ERIC Number: ED406607
Record Type: RIE
Publication Date: 1996
Making Psychologists Indispensable in Schools: Do We Really Have To?
Powerful economic, social, and political forces are reshaping schools as well as the perceptions of legislators, government officials, school boards, administrators, teachers, businesses, and parents regarding the kinds of pupil services that are needed in schools. At the national level the trend toward shifting decision-making power away from the federal level to the state, and then to county and local decision making bodies frees local decision-makers of federal reporting and oversight requirements, but brings with it less federal revenue. To try to meet current and anticipated needs on what are often stagnant or decreasing budgets, school boards and administrators have begun to adopt cost-cutting, bottom-line oriented approaches to service delivery. The relative health of some psychological service units appears to be a function primarily of difficult to replicate community-specific factors, and long-standing legislative and legal factors. The protections afforded by state legislation no longer appear to be as ironclad as they once were. Four categories of activity that can help psychologists position themselves for survival in this changing practice landscape are: (1) seek continual improvement in the science and practice of psychology; (2) expand competencies to meet school needs of today and tomorrow; (3) engage in legislative, legal, and regulatory advocacy; and (4) engage in educational advocacy to establish connections with local community decision-making bodies. (JBJ)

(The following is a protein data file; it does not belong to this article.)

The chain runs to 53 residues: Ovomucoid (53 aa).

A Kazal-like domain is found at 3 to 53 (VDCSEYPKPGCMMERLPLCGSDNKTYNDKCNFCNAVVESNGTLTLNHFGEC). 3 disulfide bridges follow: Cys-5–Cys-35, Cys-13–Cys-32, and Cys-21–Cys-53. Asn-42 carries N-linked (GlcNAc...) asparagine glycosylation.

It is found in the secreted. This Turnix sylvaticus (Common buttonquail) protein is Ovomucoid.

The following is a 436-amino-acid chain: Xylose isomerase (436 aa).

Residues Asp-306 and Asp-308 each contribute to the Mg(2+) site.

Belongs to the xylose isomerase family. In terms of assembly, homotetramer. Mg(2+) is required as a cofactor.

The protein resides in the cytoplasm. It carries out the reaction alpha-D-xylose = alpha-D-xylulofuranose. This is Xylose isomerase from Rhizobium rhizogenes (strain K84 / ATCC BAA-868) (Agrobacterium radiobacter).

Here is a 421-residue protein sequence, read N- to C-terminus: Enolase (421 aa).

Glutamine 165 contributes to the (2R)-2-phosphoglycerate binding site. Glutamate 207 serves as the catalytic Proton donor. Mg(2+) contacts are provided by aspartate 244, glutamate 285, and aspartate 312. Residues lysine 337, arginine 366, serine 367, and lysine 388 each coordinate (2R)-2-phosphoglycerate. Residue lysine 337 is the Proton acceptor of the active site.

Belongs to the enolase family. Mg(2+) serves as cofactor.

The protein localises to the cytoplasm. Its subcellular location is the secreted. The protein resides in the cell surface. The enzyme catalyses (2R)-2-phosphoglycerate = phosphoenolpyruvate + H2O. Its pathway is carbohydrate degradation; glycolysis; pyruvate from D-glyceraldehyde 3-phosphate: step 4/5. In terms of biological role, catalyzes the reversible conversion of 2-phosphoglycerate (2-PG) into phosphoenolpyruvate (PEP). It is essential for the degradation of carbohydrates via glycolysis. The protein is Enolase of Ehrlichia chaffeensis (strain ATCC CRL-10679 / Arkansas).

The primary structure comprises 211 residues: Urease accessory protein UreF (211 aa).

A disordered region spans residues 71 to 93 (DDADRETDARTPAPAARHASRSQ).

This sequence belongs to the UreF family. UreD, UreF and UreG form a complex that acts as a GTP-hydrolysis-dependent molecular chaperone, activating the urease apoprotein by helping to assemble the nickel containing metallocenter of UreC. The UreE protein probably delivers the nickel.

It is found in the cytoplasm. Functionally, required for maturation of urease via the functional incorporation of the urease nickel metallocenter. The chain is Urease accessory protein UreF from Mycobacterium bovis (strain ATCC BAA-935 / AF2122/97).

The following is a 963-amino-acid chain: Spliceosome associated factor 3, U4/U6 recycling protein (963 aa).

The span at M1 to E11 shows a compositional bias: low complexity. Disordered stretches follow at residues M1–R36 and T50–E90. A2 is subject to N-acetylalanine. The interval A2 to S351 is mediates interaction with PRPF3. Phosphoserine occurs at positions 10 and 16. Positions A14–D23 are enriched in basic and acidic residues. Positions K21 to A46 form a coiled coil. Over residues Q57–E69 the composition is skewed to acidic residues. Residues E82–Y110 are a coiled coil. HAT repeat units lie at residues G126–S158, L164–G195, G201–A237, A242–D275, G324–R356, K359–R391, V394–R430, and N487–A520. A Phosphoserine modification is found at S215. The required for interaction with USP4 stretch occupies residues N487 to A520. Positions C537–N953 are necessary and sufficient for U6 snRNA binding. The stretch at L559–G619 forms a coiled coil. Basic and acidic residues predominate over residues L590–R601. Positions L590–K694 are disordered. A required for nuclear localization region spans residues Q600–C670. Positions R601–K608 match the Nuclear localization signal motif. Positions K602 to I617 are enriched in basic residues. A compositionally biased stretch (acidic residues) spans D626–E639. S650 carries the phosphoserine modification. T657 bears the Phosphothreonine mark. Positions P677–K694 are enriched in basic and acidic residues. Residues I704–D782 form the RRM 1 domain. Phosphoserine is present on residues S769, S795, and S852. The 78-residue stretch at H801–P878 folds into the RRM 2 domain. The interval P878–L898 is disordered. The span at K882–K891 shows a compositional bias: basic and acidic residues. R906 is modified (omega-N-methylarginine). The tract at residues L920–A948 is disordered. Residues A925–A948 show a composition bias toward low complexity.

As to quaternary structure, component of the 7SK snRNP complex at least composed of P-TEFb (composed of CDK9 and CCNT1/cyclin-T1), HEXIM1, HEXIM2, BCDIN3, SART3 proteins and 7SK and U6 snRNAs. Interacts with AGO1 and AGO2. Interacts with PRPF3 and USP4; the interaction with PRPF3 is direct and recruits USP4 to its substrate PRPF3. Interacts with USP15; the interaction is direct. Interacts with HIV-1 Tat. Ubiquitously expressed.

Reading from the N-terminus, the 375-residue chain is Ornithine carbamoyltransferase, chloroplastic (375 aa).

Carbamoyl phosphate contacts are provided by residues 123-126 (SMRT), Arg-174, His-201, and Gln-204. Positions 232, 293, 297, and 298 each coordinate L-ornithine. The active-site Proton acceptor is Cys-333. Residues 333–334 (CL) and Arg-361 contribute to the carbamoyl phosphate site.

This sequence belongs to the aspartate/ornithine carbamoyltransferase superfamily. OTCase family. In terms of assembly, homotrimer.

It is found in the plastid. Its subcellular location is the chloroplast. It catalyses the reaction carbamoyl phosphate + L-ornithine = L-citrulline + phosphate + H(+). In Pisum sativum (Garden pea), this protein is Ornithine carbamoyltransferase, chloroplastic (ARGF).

Publication Type: Information Analyses; Opinion Papers
Education Level: N/A
Authoring Institution: N/A
Note: In: Making Psychologists in Schools Indispensable: Critical Questions and Emerging Perspectives. Greensboro, NC. ERIC Counseling and Student Services Clearinghouse, 1996. p97-104; see CG 027 464.